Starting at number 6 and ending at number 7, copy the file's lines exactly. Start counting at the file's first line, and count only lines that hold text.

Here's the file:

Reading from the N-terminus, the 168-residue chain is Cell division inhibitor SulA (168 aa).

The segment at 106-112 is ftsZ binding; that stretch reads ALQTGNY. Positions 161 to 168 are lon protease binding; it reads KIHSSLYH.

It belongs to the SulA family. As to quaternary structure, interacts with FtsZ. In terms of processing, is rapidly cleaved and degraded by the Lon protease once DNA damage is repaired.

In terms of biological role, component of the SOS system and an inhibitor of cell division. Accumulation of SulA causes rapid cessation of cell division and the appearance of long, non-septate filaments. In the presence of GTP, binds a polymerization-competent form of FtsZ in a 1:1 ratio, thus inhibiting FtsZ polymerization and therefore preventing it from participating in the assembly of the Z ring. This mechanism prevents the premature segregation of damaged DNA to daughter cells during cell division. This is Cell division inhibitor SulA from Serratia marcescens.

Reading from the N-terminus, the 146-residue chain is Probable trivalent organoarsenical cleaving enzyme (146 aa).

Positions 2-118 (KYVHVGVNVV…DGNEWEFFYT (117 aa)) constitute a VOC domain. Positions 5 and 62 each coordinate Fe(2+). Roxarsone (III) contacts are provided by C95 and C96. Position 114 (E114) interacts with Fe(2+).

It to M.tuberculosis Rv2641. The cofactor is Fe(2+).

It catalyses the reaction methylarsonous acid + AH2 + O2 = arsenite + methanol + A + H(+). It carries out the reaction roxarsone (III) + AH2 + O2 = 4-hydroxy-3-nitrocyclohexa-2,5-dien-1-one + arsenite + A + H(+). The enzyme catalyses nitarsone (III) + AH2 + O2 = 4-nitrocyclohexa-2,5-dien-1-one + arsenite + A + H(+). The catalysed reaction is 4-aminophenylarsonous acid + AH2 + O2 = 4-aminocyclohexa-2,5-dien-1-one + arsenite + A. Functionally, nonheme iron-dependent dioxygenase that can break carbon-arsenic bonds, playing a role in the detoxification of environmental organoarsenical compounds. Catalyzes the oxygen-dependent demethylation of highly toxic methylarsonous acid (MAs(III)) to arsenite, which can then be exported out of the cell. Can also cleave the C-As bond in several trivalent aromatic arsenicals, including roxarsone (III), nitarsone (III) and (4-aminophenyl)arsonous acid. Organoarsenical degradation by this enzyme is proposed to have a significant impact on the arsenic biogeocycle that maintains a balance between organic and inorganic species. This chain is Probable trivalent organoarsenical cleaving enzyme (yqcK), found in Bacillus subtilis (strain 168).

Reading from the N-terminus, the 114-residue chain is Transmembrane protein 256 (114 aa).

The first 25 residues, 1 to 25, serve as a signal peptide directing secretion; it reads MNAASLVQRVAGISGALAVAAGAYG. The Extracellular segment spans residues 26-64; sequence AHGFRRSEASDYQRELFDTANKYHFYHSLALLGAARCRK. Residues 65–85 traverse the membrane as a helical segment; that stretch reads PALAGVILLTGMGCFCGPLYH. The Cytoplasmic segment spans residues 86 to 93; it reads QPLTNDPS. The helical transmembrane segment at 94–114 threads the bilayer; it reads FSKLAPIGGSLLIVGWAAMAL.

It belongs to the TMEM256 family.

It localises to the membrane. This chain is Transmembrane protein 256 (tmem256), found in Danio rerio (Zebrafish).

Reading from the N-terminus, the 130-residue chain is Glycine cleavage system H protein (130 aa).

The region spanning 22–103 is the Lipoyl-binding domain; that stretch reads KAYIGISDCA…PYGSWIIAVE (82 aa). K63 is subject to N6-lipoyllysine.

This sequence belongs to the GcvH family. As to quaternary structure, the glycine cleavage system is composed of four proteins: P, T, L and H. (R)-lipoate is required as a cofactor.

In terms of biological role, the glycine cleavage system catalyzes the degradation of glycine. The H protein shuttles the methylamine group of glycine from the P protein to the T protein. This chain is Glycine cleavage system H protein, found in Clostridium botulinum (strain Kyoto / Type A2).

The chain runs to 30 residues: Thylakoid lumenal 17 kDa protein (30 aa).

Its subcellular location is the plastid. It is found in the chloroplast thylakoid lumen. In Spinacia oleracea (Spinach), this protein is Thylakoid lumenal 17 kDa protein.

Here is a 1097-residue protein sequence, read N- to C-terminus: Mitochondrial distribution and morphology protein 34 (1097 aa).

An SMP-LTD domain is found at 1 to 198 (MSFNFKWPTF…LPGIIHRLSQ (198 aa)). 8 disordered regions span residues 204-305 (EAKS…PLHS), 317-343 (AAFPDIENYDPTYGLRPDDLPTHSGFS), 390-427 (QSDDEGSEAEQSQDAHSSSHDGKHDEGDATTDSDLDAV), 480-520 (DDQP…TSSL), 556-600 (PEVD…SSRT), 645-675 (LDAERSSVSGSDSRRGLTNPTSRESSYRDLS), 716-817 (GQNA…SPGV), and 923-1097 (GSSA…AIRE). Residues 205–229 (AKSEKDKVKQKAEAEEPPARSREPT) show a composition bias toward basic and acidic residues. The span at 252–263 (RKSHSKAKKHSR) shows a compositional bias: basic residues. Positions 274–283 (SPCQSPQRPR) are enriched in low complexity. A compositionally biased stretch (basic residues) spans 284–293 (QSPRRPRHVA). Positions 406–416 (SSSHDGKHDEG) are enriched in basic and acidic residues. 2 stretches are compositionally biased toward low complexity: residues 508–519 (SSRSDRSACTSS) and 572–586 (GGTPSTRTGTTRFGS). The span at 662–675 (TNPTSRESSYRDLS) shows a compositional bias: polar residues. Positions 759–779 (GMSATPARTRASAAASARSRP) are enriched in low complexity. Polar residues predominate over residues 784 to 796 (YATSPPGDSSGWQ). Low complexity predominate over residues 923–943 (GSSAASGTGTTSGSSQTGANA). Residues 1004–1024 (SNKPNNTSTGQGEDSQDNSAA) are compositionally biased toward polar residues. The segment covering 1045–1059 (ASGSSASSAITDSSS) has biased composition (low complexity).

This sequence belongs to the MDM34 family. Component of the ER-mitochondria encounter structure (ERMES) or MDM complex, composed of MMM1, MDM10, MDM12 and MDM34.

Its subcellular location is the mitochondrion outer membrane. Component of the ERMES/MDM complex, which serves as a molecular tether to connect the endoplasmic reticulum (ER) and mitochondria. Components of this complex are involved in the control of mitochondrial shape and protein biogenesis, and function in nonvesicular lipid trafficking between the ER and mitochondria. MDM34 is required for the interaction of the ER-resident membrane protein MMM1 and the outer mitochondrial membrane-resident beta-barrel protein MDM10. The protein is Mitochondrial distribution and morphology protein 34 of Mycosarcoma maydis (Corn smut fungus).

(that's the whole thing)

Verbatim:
Positions 2-118 (KYVHVGVNVV…DGNEWEFFYT (117 aa)) constitute a VOC domain. Positions 5 and 62 each coordinate Fe(2+). Roxarsone (III) contacts are provided by C95 and C96. Position 114 (E114) interacts with Fe(2+).

It to M.tuberculosis Rv2641. The cofactor is Fe(2+).